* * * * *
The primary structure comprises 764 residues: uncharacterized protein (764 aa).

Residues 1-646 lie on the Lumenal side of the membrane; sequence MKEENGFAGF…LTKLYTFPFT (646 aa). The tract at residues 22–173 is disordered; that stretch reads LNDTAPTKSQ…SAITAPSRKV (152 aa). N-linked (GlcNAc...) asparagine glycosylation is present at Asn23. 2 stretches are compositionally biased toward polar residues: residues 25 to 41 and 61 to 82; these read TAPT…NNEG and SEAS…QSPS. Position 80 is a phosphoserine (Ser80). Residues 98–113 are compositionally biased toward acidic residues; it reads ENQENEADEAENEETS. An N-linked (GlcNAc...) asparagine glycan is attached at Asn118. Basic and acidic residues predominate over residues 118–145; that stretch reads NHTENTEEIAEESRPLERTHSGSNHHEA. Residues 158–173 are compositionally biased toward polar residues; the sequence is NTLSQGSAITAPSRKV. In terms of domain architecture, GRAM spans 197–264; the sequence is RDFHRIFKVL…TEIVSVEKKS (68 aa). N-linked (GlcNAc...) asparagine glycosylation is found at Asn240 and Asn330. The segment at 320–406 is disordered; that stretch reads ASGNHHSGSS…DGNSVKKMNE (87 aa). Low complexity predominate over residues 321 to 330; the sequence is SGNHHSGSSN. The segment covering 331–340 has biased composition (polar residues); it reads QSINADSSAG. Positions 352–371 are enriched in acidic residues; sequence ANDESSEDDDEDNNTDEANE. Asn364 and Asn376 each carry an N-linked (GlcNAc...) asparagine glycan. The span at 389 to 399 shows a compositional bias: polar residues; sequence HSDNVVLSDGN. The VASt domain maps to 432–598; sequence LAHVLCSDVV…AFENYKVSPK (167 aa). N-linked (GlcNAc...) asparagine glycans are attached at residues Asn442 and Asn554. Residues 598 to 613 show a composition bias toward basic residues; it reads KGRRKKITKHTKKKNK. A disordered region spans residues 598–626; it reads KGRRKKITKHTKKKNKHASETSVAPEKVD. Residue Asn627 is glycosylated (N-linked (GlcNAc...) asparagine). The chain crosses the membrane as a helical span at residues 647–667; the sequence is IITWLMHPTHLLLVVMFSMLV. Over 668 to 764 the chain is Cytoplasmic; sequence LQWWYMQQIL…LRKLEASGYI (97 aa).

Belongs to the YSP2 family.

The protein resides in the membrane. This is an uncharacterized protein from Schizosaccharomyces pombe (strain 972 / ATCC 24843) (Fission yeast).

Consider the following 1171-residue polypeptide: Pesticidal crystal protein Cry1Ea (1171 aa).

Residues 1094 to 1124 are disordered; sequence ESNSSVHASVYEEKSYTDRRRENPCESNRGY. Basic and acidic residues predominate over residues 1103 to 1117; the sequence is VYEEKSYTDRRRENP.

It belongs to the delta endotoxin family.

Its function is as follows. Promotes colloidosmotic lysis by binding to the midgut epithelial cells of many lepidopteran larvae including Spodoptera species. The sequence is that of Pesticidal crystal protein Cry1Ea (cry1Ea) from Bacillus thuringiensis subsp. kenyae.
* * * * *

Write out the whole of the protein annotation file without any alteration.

The primary structure comprises 764 residues: uncharacterized protein (764 aa).

Residues 1-646 lie on the Lumenal side of the membrane; sequence MKEENGFAGF…LTKLYTFPFT (646 aa). The tract at residues 22–173 is disordered; that stretch reads LNDTAPTKSQ…SAITAPSRKV (152 aa). N-linked (GlcNAc...) asparagine glycosylation is present at Asn23. 2 stretches are compositionally biased toward polar residues: residues 25 to 41 and 61 to 82; these read TAPT…NNEG and SEAS…QSPS. Position 80 is a phosphoserine (Ser80). Residues 98–113 are compositionally biased toward acidic residues; it reads ENQENEADEAENEETS. An N-linked (GlcNAc...) asparagine glycan is attached at Asn118. Basic and acidic residues predominate over residues 118–145; that stretch reads NHTENTEEIAEESRPLERTHSGSNHHEA. Residues 158–173 are compositionally biased toward polar residues; the sequence is NTLSQGSAITAPSRKV. In terms of domain architecture, GRAM spans 197–264; the sequence is RDFHRIFKVL…TEIVSVEKKS (68 aa). N-linked (GlcNAc...) asparagine glycosylation is found at Asn240 and Asn330. The segment at 320–406 is disordered; that stretch reads ASGNHHSGSS…DGNSVKKMNE (87 aa). Low complexity predominate over residues 321 to 330; the sequence is SGNHHSGSSN. The segment covering 331–340 has biased composition (polar residues); it reads QSINADSSAG. Positions 352–371 are enriched in acidic residues; sequence ANDESSEDDDEDNNTDEANE. Asn364 and Asn376 each carry an N-linked (GlcNAc...) asparagine glycan. The span at 389 to 399 shows a compositional bias: polar residues; sequence HSDNVVLSDGN. The VASt domain maps to 432–598; sequence LAHVLCSDVV…AFENYKVSPK (167 aa). N-linked (GlcNAc...) asparagine glycans are attached at residues Asn442 and Asn554. Residues 598 to 613 show a composition bias toward basic residues; it reads KGRRKKITKHTKKKNK. A disordered region spans residues 598–626; it reads KGRRKKITKHTKKKNKHASETSVAPEKVD. Residue Asn627 is glycosylated (N-linked (GlcNAc...) asparagine). The chain crosses the membrane as a helical span at residues 647–667; the sequence is IITWLMHPTHLLLVVMFSMLV. Over 668 to 764 the chain is Cytoplasmic; sequence LQWWYMQQIL…LRKLEASGYI (97 aa).

Belongs to the YSP2 family.

The protein resides in the membrane. This is an uncharacterized protein from Schizosaccharomyces pombe (strain 972 / ATCC 24843) (Fission yeast).

Consider the following 1171-residue polypeptide: Pesticidal crystal protein Cry1Ea (1171 aa).

Residues 1094 to 1124 are disordered; sequence ESNSSVHASVYEEKSYTDRRRENPCESNRGY. Basic and acidic residues predominate over residues 1103 to 1117; the sequence is VYEEKSYTDRRRENP.

It belongs to the delta endotoxin family.

Its function is as follows. Promotes colloidosmotic lysis by binding to the midgut epithelial cells of many lepidopteran larvae including Spodoptera species. The sequence is that of Pesticidal crystal protein Cry1Ea (cry1Ea) from Bacillus thuringiensis subsp. kenyae.